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   Re: [xml-dev] Gold Standard Schema Parser was Re: [xml-dev] XML Schema Q

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At 2:26 PM -0500 11/25/03, Betty Harvey wrote:

>If DTD's are what we work with, I would agree that we have made it easier.
>However, I believe that DTDs may be on their deathbed and are now
>considered deprecated or legacy.  The reality is that most organizations
>are using schema's for all "new" projects.  The U.S. Government recommends
>the use of W3C Schemas

I do not consider DTDs at all deprecated or legacy. I know the 
opposite opinion is out there, but it's wrong. I wrote about this in 
Chapter 24 of Effective XML (not online yet, sorry), and I have been 
careful in all my talks about schemas to make sure that everyone 
knows they are not a replacement for DTDs.

I also see a lot of evidence that the W3C XML Schema Language is 
losing the schema wars to RELAX NG. Many high profile groups have 
chosen to adopt RELAX NG for their schema needs rather than the W3C 
XML Schema Language. The prime reason for the W3C XML Schema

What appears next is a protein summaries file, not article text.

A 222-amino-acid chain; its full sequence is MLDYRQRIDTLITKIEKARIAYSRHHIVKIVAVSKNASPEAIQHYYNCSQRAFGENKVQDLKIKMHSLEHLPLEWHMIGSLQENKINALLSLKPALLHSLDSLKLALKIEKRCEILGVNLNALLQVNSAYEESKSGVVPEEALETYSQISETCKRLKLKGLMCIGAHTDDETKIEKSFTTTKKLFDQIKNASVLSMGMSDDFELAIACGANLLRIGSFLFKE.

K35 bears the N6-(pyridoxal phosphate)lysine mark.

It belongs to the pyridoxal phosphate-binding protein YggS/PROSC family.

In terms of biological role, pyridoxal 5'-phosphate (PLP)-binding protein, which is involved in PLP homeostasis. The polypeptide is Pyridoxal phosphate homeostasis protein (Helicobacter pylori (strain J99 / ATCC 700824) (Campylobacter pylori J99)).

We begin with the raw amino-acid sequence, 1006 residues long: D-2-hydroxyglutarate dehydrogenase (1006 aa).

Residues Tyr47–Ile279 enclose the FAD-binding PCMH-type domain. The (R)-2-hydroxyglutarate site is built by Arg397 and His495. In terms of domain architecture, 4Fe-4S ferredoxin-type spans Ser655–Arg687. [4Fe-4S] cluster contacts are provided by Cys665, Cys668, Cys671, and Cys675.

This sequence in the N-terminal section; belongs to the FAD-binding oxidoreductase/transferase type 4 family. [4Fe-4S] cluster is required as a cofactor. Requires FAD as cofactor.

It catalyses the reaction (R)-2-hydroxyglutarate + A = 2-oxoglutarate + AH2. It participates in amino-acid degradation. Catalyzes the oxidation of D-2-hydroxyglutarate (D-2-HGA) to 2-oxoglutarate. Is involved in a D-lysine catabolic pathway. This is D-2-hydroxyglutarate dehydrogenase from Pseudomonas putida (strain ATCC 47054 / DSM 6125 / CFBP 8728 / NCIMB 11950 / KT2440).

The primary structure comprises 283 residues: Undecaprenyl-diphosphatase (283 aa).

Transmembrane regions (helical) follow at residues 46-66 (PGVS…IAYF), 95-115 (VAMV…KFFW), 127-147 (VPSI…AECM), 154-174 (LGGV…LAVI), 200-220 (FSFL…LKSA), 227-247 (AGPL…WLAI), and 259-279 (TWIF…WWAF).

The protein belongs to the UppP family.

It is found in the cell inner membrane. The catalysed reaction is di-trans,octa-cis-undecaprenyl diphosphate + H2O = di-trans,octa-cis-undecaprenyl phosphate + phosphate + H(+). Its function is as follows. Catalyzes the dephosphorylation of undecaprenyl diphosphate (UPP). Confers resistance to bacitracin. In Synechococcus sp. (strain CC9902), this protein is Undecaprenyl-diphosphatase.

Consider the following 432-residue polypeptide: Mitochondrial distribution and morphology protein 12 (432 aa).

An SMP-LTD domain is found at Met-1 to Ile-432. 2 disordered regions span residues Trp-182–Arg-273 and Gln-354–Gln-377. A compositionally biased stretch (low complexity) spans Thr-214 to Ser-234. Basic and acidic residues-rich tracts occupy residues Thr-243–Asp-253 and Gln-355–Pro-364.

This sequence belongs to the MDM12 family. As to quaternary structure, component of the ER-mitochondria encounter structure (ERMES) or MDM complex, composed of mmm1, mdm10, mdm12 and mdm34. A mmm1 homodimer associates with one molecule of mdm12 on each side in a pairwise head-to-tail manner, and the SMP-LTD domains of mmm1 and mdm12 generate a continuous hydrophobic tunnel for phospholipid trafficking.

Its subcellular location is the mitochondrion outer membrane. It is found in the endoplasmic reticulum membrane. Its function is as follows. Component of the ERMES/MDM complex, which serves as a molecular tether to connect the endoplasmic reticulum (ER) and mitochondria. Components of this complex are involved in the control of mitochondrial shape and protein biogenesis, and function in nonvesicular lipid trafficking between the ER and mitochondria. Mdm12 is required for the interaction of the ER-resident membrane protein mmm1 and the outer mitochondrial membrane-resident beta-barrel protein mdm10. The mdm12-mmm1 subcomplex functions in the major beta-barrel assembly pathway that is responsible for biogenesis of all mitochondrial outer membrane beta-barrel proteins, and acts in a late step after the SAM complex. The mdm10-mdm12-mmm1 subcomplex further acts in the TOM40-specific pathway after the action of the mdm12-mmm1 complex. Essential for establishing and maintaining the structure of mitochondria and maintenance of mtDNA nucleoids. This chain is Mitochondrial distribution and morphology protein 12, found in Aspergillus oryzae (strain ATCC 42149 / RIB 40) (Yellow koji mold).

Language's current and, I think, transitory prominence is merely the 
W3C imprimatur. Among developers who realize they have a choice, the 
choice is increasingly likely to be RELAX NG.

I also suspect that the majority of XML doesn't have any any schema 
at all in any language. Certainly very little of my own does, and 
what does is more likely than not invalid. The assumption that some 
form of schema is necessary is a common flaw in many developers' 
initial assumptions about XML. The real innovation of XML was not 
making the DTDs simpler. It was making them optional. Documents that 
do not have document type declarations are incredibly interoperable, 
with almost no room for parser differences in interpretation. All the 
different possible parsings of an XML document arise only in the 
presence of a DTD or some other schema. Without a schema, the 
document is simply what it is, no ifs, ands, or buts.


   Elliotte Rusty Harold
   Effective XML (Addison-Wesley, 2003)


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